When a traditional instructional model is delivered online, the learner becomes more isolated than ever. By using a hybrid or by blending the model--including f2f with the virtual--you get the best of both types of delivery: experiential, real world productivity along with online discovery. In both contexts there are synchronous and asynchronous learning environments: synchronously in a virtual or 3D learning environment online-- as well as in the physical space. Both environments also host asynchronous activity among individuals, teams or departments.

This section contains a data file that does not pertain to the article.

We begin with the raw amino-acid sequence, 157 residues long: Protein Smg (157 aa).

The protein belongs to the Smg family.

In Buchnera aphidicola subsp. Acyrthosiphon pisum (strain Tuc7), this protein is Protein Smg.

In this context the community provides the specifics of the curriculum: the social, virtual and physical environments, and all the surrounding ecosystems-- classroom as ecosystem, ecosystems as school. Blended Learning Ecosystem is an emergent environment, meant to foster creativity and growth. It is an innovative and chaotic place. Social media brings the element of participation and community to the learning environment. Apart from the formal LMS, I have moved to a systemic approach: using a suite of sites and platforms. I discovered that learning is embedded within the ecosystems that surround through design. The technique to engage the passion of students with the project is design. This wasn’t obvious to me at first. Directing a facility for many years, I know the 2 drivers of cost: scheduling and complexity--in other words: design. By handing over the design and operational implications of design, the students assumed the responsibility of actualizing their work. Scheduling work calls, and persuading other students to show up to realize your design, students quickly develop negotiation skills. Their designs are quickly tempered by what is achievable. Students will work passionately to realize their designs, to see their vision manifest, produced. If there isn’t this type of opportunity for design in your situation, look to what has already been designed, simulate it and improve or transform it. Give the students the chance to design their learning environment or some critical elements in it. The Designer’s Circle is a great example of student centric learning using design. Every semester the Dance Club, with around 70 dancers and many choreographers, present their performance. Instead of having the production faculty designed, or even designed by one student, I tried a collaborative approach. The Master Electrician creates a repertory dance lighting plot, with input from other members of the crew. An open call is made to anyone on the crew who would like to design the lighting for a dance. Even non-majors are welcome. Typically there are 10 to 12 designers and as many as 20 choreographers. The student choreographers pick their designers from the list, or are assigned one if they don’t have a preference. The designers work with their choreographers and adapt their vision to the repertory plot. Less experienced, or inexperienced designers are paired with more competent students and the learning begins. It is a learning and teaching frenzy as alliances are formed, visions are enacted, gel colors are switched and the show evolves. I love the